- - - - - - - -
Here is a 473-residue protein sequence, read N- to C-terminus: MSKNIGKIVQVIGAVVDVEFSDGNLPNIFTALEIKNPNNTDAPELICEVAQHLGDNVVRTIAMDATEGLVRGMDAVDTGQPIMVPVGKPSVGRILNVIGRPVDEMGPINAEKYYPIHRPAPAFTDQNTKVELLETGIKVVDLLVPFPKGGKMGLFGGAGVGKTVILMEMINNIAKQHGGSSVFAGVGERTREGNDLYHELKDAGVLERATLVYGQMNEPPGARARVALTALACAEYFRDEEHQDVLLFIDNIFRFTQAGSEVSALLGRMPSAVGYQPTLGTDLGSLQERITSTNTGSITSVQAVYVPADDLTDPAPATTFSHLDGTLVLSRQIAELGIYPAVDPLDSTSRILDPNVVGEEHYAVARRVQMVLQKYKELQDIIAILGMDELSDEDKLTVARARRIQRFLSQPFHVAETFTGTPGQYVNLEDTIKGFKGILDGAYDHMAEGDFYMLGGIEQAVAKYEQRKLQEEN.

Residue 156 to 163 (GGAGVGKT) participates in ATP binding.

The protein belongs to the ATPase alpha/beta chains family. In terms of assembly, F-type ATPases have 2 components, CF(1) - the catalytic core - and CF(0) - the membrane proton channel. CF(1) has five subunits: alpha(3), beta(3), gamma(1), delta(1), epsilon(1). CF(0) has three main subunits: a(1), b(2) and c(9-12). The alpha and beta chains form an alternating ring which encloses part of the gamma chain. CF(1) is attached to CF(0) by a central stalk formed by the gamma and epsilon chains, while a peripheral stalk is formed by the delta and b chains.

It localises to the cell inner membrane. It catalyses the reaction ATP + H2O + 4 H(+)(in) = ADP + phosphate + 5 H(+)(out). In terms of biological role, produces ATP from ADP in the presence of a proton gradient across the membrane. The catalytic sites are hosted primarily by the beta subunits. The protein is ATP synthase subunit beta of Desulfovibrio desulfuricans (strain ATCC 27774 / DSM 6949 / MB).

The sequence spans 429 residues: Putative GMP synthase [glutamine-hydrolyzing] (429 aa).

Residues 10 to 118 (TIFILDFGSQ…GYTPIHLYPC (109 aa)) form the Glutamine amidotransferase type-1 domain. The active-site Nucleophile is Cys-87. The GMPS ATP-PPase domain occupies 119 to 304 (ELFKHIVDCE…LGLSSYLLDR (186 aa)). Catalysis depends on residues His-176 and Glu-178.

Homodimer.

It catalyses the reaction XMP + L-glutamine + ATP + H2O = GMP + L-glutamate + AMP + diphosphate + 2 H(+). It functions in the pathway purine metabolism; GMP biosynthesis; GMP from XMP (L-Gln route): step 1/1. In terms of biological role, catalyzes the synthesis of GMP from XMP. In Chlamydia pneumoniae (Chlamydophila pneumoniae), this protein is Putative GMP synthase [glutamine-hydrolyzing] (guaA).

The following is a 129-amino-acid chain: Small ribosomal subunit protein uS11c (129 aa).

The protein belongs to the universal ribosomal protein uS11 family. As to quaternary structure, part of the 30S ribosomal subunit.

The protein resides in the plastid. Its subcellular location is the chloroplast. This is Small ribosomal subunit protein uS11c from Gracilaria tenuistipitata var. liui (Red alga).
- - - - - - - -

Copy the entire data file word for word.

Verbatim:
Here is a 473-residue protein sequence, read N- to C-terminus: MSKNIGKIVQVIGAVVDVEFSDGNLPNIFTALEIKNPNNTDAPELICEVAQHLGDNVVRTIAMDATEGLVRGMDAVDTGQPIMVPVGKPSVGRILNVIGRPVDEMGPINAEKYYPIHRPAPAFTDQNTKVELLETGIKVVDLLVPFPKGGKMGLFGGAGVGKTVILMEMINNIAKQHGGSSVFAGVGERTREGNDLYHELKDAGVLERATLVYGQMNEPPGARARVALTALACAEYFRDEEHQDVLLFIDNIFRFTQAGSEVSALLGRMPSAVGYQPTLGTDLGSLQERITSTNTGSITSVQAVYVPADDLTDPAPATTFSHLDGTLVLSRQIAELGIYPAVDPLDSTSRILDPNVVGEEHYAVARRVQMVLQKYKELQDIIAILGMDELSDEDKLTVARARRIQRFLSQPFHVAETFTGTPGQYVNLEDTIKGFKGILDGAYDHMAEGDFYMLGGIEQAVAKYEQRKLQEEN.

Residue 156 to 163 (GGAGVGKT) participates in ATP binding.

The protein belongs to the ATPase alpha/beta chains family. In terms of assembly, F-type ATPases have 2 components, CF(1) - the catalytic core - and CF(0) - the membrane proton channel. CF(1) has five subunits: alpha(3), beta(3), gamma(1), delta(1), epsilon(1). CF(0) has three main subunits: a(1), b(2) and c(9-12). The alpha and beta chains form an alternating ring which encloses part of the gamma chain. CF(1) is attached to CF(0) by a central stalk formed by the gamma and epsilon chains, while a peripheral stalk is formed by the delta and b chains.

It localises to the cell inner membrane. It catalyses the reaction ATP + H2O + 4 H(+)(in) = ADP + phosphate + 5 H(+)(out). In terms of biological role, produces ATP from ADP in the presence of a proton gradient across the membrane. The catalytic sites are hosted primarily by the beta subunits. The protein is ATP synthase subunit beta of Desulfovibrio desulfuricans (strain ATCC 27774 / DSM 6949 / MB).

The sequence spans 429 residues: Putative GMP synthase [glutamine-hydrolyzing] (429 aa).

Residues 10 to 118 (TIFILDFGSQ…GYTPIHLYPC (109 aa)) form the Glutamine amidotransferase type-1 domain. The active-site Nucleophile is Cys-87. The GMPS ATP-PPase domain occupies 119 to 304 (ELFKHIVDCE…LGLSSYLLDR (186 aa)). Catalysis depends on residues His-176 and Glu-178.

Homodimer.

It catalyses the reaction XMP + L-glutamine + ATP + H2O = GMP + L-glutamate + AMP + diphosphate + 2 H(+). It functions in the pathway purine metabolism; GMP biosynthesis; GMP from XMP (L-Gln route): step 1/1. In terms of biological role, catalyzes the synthesis of GMP from XMP. In Chlamydia pneumoniae (Chlamydophila pneumoniae), this protein is Putative GMP synthase [glutamine-hydrolyzing] (guaA).

The following is a 129-amino-acid chain: Small ribosomal subunit protein uS11c (129 aa).

The protein belongs to the universal ribosomal protein uS11 family. As to quaternary structure, part of the 30S ribosomal subunit.

The protein resides in the plastid. Its subcellular location is the chloroplast. This is Small ribosomal subunit protein uS11c from Gracilaria tenuistipitata var. liui (Red alga).